American Airlines is launching a training program that will
place pilots with its wholly owned regional carriers Envoy, Piedmont and PSA.
Private lender Discover Student Loans will facilitate the program, which is
called the American Airlines Cadet Academy.
"The lack of financing options has restricted the size
of the pilot pool, leaving some of the most talented people out of the running,"
said Kimball Stone, American's vice president -- flight. "By removing this
roadblock from the student experience, we will attract a diverse group of
professional aviators to American for years to come."
The U.S. faces a pilot shortage that will reach 3,500
commercial pilots by 2020, according to the University of North Dakota's 2016
Pilot Supply Forecast. Regional airlines have been disproportionately impacted
by the shortage.
The Cadet Academy will train participants for up to 18
months at American Airlines' partner flight schools in Dallas, the Fort
Lauderdale area, Memphis or Phoenix. Students will follow what American calls "a
carefully choreographed flight-training track, where you will learn the skills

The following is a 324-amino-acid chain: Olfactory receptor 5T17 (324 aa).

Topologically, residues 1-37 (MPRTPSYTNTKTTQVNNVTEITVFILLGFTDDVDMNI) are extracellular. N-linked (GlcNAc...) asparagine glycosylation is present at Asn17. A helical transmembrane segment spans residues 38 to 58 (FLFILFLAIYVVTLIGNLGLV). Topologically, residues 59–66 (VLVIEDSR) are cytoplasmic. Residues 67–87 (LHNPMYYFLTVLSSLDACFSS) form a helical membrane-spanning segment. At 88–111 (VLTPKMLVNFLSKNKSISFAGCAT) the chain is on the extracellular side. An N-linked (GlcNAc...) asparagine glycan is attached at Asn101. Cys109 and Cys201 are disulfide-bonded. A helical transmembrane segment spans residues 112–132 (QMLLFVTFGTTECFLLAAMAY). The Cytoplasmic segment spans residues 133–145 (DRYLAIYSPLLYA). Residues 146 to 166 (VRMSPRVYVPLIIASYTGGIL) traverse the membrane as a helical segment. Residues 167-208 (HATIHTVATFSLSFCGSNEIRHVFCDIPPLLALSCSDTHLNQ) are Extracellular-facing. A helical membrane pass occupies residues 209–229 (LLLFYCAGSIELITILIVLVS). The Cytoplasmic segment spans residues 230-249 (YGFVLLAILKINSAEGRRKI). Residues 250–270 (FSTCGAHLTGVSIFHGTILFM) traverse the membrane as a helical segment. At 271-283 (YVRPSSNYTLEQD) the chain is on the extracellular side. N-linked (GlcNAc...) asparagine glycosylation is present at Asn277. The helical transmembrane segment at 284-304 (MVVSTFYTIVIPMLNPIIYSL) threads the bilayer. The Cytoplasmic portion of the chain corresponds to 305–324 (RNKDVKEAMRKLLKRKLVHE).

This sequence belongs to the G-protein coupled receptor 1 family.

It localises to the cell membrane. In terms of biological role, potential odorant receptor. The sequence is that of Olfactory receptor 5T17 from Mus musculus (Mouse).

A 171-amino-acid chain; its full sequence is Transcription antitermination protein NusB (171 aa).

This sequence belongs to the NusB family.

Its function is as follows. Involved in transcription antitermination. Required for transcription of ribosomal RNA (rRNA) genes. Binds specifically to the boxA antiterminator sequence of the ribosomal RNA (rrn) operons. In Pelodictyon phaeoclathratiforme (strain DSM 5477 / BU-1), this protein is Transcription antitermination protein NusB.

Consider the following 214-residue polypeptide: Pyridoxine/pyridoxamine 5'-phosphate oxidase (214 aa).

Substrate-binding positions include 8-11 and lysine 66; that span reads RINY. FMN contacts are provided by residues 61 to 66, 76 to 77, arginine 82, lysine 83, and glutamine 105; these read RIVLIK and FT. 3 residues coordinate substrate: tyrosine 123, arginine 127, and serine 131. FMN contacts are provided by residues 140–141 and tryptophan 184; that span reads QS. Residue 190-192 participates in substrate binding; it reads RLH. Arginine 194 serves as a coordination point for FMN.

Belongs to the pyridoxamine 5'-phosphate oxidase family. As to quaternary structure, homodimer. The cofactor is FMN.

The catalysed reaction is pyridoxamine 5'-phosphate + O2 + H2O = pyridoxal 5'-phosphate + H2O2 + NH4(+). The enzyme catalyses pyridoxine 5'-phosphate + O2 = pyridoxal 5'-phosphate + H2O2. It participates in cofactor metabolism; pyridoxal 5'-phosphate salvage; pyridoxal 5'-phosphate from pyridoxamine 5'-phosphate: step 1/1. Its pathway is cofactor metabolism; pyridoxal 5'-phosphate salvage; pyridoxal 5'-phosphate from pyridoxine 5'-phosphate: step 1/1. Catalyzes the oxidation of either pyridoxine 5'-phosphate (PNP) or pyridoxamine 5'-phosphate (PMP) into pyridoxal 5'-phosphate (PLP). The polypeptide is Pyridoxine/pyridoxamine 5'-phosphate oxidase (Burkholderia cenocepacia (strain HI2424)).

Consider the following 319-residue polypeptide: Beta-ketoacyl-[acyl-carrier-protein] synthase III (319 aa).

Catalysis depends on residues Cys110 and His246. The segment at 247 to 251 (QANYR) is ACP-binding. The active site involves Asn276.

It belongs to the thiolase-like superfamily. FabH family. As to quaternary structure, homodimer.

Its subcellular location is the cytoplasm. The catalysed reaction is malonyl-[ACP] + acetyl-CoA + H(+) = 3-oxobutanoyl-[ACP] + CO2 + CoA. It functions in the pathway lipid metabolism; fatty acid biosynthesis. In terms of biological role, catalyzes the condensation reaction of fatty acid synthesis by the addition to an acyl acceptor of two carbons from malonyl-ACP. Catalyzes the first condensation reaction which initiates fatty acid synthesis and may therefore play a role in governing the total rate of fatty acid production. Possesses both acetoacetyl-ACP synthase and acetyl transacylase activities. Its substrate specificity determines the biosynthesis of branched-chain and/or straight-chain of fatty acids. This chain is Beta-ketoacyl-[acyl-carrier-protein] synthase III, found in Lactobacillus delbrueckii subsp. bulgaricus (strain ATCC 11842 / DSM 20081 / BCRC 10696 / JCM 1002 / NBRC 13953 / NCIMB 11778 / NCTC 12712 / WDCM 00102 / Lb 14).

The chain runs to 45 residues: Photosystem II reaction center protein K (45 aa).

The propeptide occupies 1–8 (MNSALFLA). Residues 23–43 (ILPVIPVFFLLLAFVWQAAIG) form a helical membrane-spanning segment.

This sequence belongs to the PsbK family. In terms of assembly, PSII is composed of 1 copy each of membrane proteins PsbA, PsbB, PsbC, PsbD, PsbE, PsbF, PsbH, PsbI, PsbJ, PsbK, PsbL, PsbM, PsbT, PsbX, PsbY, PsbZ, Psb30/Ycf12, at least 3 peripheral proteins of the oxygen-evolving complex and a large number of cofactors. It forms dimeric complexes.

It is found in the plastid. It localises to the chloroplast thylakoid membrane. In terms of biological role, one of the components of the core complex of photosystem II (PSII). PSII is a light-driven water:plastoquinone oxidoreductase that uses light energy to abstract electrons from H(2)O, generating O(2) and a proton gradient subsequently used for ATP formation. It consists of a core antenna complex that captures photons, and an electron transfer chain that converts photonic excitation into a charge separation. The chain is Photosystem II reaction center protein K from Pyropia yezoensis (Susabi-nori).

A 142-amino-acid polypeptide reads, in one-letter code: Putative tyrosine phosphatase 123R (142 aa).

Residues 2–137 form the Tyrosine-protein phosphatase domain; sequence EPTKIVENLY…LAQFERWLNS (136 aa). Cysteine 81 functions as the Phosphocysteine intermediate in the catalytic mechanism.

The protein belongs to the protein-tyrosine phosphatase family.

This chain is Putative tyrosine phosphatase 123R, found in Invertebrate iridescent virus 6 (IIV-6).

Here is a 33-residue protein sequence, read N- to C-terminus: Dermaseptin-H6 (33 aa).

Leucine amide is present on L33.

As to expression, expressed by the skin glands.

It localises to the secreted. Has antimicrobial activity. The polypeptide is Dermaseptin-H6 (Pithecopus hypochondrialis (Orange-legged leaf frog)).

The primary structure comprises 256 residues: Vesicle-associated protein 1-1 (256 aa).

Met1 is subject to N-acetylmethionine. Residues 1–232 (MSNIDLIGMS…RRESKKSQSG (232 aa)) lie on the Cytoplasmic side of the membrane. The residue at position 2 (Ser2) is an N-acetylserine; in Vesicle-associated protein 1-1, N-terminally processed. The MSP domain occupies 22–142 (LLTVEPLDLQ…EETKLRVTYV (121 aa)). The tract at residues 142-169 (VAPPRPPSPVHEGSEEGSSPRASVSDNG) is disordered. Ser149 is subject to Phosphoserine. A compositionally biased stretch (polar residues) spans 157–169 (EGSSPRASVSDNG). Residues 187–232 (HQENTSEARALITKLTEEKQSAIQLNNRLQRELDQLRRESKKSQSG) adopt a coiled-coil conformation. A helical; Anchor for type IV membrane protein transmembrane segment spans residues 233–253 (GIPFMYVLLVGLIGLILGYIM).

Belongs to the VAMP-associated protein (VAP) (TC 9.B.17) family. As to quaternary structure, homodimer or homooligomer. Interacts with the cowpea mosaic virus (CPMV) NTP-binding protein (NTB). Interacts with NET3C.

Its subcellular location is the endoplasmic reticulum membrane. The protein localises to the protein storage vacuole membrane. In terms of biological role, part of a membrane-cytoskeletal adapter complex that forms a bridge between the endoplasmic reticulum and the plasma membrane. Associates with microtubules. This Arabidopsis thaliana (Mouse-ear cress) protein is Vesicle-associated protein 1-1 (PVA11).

to become a safe and competent aviator."
Those who finish the program will have the opportunity to
interview at Envoy, Piedmont and PSA. Program applicants need not have
experience in the cockpit.
Participants will have the option of receiving financing
from Discover Student Loans. The company said it would offer loans at
competitive rates, either variable or fixed, that have no fees. Payments can be
deferred for up to three-and-a-half years.
Aspiring U.S. airline pilots who don't get trained via the
military or a college or university flight school must log 1,500 hours of
flight to be eligible to copilot a commercial flight. Getting those hours can cost
$200,000, according to industry experts.
Last year, an FAA advisory committee recommended amending
that rule to allow trainees who go through an airline-run training program to
obtain the required Airline Transport Pilot license with just 500 hours of flight
time. But such a change faces strong political resistance.
American is not the only major U.S. airline that is trying
to generate interest in becoming a commercial pilot.
This fall, United will begin its Career Path Program in
partnership with Metropolitan State University in Denver, creating the first
direct pathway between a university aviation department and a position in the
cockpit of a major U.S. airline.